RedEye

Claire Chase forges a new arts model

Claire Chase learned she was one of the recipients of this year's MacArthur Awards last week during a sound check for a solo performance that the 34-year-old flutist gave in Guangzhou, China.

“I was completely stunned,” Chase, co-founder and director of the Chicago and New York-based International Contemporary Ensemble, confessed via email.

“I am tremendously honored and humbled by this award, and I am deeply proud of the community of ICE artists whose tireless work over the past decade has brought new music from the sidelines to the forefront.

“What excites me most about this recognition is the possibility of its resonance for other young artists, arts activists and nonprofit arts groups who are committed to forging new paths and changing the field.”

The MacArthur Award further cites Chase's successful efforts as an “arts entrepreneur” to forge “a new model for the commissioning, recording and live performance of classical music, and opening new avenues of artistic expression for the 21st century musician.”

Chase admits she can't quite believe the ensemble has traveled this far, this fast.

She co-founded the International Contemporary Ensemble on a budget of about $500 in Chicago 10 years ago along with a cadre of 15 fellow instrumentalists from the Oberlin Conservatory of Music in Ohio. Their ambition was to create a dynamic, free-form ensemble that would advance new music and cultivate an extensive and eclectic repertory.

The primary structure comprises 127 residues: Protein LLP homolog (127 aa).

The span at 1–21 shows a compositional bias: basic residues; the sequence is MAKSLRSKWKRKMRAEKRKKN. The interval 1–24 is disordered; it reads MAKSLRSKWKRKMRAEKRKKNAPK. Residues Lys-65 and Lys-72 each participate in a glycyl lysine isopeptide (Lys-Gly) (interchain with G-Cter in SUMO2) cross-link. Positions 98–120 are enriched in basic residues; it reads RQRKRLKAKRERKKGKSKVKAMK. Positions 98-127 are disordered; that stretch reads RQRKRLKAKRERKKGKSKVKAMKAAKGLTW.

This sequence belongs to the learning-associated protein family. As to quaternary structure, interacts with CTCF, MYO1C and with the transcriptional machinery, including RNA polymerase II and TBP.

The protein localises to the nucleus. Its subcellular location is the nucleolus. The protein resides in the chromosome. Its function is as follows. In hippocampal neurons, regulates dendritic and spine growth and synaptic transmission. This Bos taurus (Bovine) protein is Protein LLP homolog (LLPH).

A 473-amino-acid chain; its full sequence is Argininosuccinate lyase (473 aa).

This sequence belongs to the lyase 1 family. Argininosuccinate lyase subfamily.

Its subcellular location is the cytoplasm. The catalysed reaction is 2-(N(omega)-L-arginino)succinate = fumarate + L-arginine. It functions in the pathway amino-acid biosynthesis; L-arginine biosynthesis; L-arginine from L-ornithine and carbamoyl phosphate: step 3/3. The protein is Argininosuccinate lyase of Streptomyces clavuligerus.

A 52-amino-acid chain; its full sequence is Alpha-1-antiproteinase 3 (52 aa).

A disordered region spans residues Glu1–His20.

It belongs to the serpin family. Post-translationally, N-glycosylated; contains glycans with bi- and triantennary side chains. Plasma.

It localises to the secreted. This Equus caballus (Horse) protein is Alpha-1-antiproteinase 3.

Chase envisioned the group eventually becoming as important and relevant to the cultural life of great cities as museums, symphony orchestras and opera companies — a “crazy idea,” she admits today. It isn't anywhere near that goal, but give it time.

Little by little, the ensemble has taken on new members — the roster now stands at 30 musicians — and is busy establishing satellite locations beyond Chicago and New York, where Chase currently resides. Offshoots on the West Coast and in Berlin, Brazil and Belize are in the works, she says.

Along with exploring neglected corners of the existing repertory, Chase and friends also actively commission new works from young and emerging composers. The ensemble has presented well more than 300 world premieres to date, presenting its wide-ranging programs in settings ranging from traditional concert halls to art galleries, warehouses, clubs and public spaces.

An accomplished flutist who maintains an active solo career in addition to administering and performing as a member of the ensemble, Chase has herself premiered more than 100 new works for flute.

But whether this busy young artist is going it alone or teaming up with her colleagues onstage, she is committed to stimulating audience members to engage with the sounds of today — and with much the same passion that drives her and her peers.

jvonrhein@tribune.com

Twitter @jvonrhein

Copyright © 2015, RedEye
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